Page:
In May 2015, the international football association, FIFA, will elect a president for the next four years.
Current FIFA President Sepp Blatter has been in power since 1998, and under his stewardship there have been serious allegations of corruption. The most recent of these allegations have involved the bids for the Football World Cup in 2018 and 2022, leading to an internal investigation by the lawyer Michael Garcia.
There needs to be a change in FIFA. We need to bring back its reputation.... It's time that we have proper transparency and reform.
The man expected to be Sepp Blatter’s main opposition is Prince Ali of Jordan.
Appointed head of the Jordan Football Association in his mid-20s, Prince Ali has been involved in football for 14 years.
Now a FIFA vice president, his growing influence was demonstrated in 2012 when he was instrumental in the decision to allow the hijab in football.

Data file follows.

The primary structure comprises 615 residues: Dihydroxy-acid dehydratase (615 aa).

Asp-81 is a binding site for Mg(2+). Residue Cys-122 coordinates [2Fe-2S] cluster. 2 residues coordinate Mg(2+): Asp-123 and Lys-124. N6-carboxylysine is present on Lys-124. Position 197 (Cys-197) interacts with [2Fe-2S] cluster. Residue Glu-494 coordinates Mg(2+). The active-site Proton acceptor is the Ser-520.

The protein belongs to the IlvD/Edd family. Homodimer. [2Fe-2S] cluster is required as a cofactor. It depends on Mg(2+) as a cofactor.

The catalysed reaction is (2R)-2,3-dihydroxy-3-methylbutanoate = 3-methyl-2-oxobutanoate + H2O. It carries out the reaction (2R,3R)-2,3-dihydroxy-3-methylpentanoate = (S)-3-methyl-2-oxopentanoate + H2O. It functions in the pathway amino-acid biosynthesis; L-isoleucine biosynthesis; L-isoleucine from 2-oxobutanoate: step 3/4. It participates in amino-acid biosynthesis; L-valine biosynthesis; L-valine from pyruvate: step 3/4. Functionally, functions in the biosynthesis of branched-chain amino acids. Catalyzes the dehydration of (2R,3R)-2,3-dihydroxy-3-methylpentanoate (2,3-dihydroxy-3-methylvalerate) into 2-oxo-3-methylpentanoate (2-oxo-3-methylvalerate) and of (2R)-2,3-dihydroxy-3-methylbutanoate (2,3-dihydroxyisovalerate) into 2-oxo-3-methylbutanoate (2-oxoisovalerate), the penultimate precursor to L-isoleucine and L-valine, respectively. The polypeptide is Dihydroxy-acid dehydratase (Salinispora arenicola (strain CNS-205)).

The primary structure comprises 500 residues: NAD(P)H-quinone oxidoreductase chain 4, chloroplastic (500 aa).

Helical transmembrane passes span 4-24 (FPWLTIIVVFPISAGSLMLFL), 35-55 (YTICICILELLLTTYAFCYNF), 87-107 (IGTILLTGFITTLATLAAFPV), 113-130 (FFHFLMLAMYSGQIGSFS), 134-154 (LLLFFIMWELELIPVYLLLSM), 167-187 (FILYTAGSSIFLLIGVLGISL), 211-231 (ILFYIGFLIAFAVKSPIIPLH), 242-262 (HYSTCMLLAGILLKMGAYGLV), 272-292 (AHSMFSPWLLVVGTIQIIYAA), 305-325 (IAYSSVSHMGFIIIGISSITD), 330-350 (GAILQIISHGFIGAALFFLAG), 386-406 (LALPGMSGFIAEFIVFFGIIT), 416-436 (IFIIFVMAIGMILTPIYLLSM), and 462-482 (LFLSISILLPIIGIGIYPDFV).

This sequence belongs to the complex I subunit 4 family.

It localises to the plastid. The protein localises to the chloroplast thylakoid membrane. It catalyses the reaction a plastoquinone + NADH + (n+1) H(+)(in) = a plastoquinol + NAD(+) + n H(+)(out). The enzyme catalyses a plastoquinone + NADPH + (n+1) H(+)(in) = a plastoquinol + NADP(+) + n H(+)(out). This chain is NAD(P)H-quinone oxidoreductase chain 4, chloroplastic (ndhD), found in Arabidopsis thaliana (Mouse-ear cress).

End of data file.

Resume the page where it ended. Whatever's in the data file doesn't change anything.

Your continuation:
In January, he announced he would stand for FIFA president and he is building his candidacy on the perceived need for more transparency and change.
But football matters and his FIFA presidential campaign were put on hold after the killing of Jordanian pilot Moaz al-Kassasbeh by the Islamic State of Iraq and the Levant (ISIL).
As a member of royalty – he is the brother of Jordan’s King Abdullah – and having been at al-Kassasbeh’s graduation, the pilot’s death personally impacted Prince Ali.
His task in football is not to convince the public that he is the man to lead FIFA, but to convince the 209 national member associations. And ousting Blatter is no easy challenge.
Jordan’s Prince Ali talks to Al Jazeera about his FIFA presidential bid, challenges facing the organisation, the 2018/2022 World Cup bidding process, and his vision for the future of FIFA and football.